New research by Greg Wolniak and Mark E. Engberg appears in the spring 2019 issue of Review of Higher Education. Using 2012 follow-up data from the Education Longitudinal Study (ELS 2002), the authors provide new empirical evidence on the effects of "high-impact" college experiences on both pecuniary and non-pecuniary job outcomes
Tuesday, April 9, 2019 - 8:37am
Unequal Higher Education: Wealth, Status, and Student Opportunity, a new book by IHE alumnus Barrett Taylor and former IHE postdoctoral associate Brendan Cantwell, has been published by Rutgers University Press.
Wednesday, April 3, 2019 - 12:09pm
In addition to the large group of IHE faculty and students who presented papers at the AERA conference in Toronto (April 5-8), Noble Jones (PhD 2018) received the 2019 Outstanding Dissertation Award from AERA's Division J, and Associate Professor Tim Cain was recognized as an Outstanding Reviewer for 2018 for his work with Review of Educational Research.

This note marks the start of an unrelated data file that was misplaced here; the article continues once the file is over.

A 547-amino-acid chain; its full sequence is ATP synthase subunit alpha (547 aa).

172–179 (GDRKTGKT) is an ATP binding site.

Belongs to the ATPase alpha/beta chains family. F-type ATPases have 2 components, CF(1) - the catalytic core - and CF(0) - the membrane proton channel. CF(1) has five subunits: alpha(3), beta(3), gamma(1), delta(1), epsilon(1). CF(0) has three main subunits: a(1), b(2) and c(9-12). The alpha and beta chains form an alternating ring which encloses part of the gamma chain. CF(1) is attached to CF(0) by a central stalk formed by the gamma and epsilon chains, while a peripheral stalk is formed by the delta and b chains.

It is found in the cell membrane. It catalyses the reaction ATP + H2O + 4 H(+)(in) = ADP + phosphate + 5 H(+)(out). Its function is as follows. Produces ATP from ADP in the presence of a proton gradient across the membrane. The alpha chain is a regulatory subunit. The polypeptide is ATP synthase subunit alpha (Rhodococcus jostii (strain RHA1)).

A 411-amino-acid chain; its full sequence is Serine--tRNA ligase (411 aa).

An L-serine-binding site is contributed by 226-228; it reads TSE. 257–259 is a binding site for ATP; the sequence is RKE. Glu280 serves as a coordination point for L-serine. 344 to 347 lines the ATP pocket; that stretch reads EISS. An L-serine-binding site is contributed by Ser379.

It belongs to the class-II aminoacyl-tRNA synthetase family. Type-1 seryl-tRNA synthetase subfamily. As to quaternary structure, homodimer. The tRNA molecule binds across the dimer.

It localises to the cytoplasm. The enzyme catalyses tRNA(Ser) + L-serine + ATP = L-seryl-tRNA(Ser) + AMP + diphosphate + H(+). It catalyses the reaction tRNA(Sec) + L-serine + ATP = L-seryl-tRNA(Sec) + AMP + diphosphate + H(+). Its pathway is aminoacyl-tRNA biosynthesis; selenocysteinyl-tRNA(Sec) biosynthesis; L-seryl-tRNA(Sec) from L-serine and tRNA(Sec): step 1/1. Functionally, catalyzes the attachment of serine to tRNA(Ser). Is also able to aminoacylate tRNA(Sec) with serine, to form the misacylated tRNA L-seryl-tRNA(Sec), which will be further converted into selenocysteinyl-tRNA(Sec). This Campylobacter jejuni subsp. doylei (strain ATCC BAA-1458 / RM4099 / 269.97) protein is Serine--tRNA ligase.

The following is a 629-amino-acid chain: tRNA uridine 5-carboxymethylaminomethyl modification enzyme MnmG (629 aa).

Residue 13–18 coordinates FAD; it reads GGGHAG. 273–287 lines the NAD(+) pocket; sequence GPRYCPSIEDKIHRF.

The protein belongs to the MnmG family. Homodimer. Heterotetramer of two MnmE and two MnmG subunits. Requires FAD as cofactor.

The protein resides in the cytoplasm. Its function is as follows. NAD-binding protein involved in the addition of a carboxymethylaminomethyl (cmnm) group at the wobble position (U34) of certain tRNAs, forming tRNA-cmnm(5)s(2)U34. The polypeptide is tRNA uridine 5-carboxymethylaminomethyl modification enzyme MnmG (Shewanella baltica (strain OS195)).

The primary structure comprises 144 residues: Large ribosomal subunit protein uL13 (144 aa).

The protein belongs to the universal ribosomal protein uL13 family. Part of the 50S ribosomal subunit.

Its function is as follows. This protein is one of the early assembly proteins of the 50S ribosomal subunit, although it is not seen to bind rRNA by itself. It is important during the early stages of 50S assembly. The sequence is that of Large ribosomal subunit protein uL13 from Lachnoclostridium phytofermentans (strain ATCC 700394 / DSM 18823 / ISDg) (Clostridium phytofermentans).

Friday, April 5
Andrew Crain - A Critical Systematic Review of Rurality and Higher Education
Saturday, April 6
Friday, March 22, 2019 - 11:22am
A new report by Rob Toutkoushian, "Education Funding and Teacher Compensation In Indiana: Evaluation and Recommendations," shows funding for public education and teacher compensation for the state of Indiana will need significant investment to catch up regionally and nationally.
Friday, March 22, 2019 - 11:00am
IHE faculty and students will be attending the 44th Annual AEFP Conference in Kansas City, MO on March 21-22, 2019.
Ph.D. candidate Hee Jung Gong will present a paper with Rob Toutkoushian on “The Impact of the TRIO Program on the College Choice Process.”
Rob Toutkoushian, Jennifer May-Trifiletti & Ashley Clayton (LSU)- Poster session
From “First to Finish”: Does College Graduation Vary by How First-generation College Status is Defined?